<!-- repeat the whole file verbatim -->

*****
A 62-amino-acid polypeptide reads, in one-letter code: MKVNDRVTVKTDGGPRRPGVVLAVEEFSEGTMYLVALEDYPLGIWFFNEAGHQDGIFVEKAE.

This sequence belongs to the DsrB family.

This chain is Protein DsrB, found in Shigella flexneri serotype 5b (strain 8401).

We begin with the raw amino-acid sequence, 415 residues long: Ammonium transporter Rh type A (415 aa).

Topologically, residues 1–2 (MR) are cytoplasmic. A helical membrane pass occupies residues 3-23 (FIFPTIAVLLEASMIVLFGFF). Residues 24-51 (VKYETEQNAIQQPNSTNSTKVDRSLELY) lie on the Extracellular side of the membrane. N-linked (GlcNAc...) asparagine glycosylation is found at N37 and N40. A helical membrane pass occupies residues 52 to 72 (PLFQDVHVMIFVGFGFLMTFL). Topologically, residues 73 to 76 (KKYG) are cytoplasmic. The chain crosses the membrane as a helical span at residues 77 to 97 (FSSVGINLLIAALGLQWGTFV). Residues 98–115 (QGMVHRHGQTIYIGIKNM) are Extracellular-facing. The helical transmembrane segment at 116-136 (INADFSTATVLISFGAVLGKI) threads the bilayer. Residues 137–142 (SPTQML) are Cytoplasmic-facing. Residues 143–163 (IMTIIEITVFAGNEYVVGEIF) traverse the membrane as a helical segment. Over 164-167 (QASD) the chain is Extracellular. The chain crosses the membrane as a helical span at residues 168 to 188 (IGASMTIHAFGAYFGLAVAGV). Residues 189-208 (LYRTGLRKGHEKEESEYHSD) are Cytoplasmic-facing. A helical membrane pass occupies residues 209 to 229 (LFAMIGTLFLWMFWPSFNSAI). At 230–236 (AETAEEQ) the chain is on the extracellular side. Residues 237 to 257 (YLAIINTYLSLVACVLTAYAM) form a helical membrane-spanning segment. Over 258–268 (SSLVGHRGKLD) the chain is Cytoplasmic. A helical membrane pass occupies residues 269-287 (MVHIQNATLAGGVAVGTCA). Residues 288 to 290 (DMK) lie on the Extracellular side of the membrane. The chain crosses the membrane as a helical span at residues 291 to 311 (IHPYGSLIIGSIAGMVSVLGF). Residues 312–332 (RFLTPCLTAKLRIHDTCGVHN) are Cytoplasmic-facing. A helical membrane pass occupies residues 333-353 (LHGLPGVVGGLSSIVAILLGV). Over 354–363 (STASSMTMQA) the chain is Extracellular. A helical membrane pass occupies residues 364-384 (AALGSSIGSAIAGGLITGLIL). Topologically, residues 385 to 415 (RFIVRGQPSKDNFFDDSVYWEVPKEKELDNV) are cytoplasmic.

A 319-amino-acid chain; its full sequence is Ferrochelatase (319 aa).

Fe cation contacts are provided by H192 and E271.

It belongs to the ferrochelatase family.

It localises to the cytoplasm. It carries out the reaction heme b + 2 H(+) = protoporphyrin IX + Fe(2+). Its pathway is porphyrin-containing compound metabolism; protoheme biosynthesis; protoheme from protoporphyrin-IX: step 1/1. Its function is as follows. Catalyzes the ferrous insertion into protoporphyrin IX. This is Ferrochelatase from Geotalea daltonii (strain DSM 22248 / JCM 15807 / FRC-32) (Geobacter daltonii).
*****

A 62-amino-acid polypeptide reads, in one-letter code: MKVNDRVTVKTDGGPRRPGVVLAVEEFSEGTMYLVALEDYPLGIWFFNEAGHQDGIFVEKAE.

This sequence belongs to the DsrB family.

This chain is Protein DsrB, found in Shigella flexneri serotype 5b (strain 8401).

We begin with the raw amino-acid sequence, 415 residues long: Ammonium transporter Rh type A (415 aa).

Topologically, residues 1–2 (MR) are cytoplasmic. A helical membrane pass occupies residues 3-23 (FIFPTIAVLLEASMIVLFGFF). Residues 24-51 (VKYETEQNAIQQPNSTNSTKVDRSLELY) lie on the Extracellular side of the membrane. N-linked (GlcNAc...) asparagine glycosylation is found at N37 and N40. A helical membrane pass occupies residues 52 to 72 (PLFQDVHVMIFVGFGFLMTFL). Topologically, residues 73 to 76 (KKYG) are cytoplasmic. The chain crosses the membrane as a helical span at residues 77 to 97 (FSSVGINLLIAALGLQWGTFV). Residues 98–115 (QGMVHRHGQTIYIGIKNM) are Extracellular-facing. The helical transmembrane segment at 116-136 (INADFSTATVLISFGAVLGKI) threads the bilayer. Residues 137–142 (SPTQML) are Cytoplasmic-facing. Residues 143–163 (IMTIIEITVFAGNEYVVGEIF) traverse the membrane as a helical segment. Over 164-167 (QASD) the chain is Extracellular. The chain crosses the membrane as a helical span at residues 168 to 188 (IGASMTIHAFGAYFGLAVAGV). Residues 189-208 (LYRTGLRKGHEKEESEYHSD) are Cytoplasmic-facing. A helical membrane pass occupies residues 209 to 229 (LFAMIGTLFLWMFWPSFNSAI). At 230–236 (AETAEEQ) the chain is on the extracellular side. Residues 237 to 257 (YLAIINTYLSLVACVLTAYAM) form a helical membrane-spanning segment. Over 258–268 (SSLVGHRGKLD) the chain is Cytoplasmic. A helical membrane pass occupies residues 269-287 (MVHIQNATLAGGVAVGTCA). Residues 288 to 290 (DMK) lie on the Extracellular side of the membrane. The chain crosses the membrane as a helical span at residues 291 to 311 (IHPYGSLIIGSIAGMVSVLGF). Residues 312–332 (RFLTPCLTAKLRIHDTCGVHN) are Cytoplasmic-facing. A helical membrane pass occupies residues 333-353 (LHGLPGVVGGLSSIVAILLGV). Over 354–363 (STASSMTMQA) the chain is Extracellular. A helical membrane pass occupies residues 364-384 (AALGSSIGSAIAGGLITGLIL). Topologically, residues 385 to 415 (RFIVRGQPSKDNFFDDSVYWEVPKEKELDNV) are cytoplasmic.

A 319-amino-acid chain; its full sequence is Ferrochelatase (319 aa).

Fe cation contacts are provided by H192 and E271.

It belongs to the ferrochelatase family.

It localises to the cytoplasm. It carries out the reaction heme b + 2 H(+) = protoporphyrin IX + Fe(2+). Its pathway is porphyrin-containing compound metabolism; protoheme biosynthesis; protoheme from protoporphyrin-IX: step 1/1. Its function is as follows. Catalyzes the ferrous insertion into protoporphyrin IX. This is Ferrochelatase from Geotalea daltonii (strain DSM 22248 / JCM 15807 / FRC-32) (Geobacter daltonii).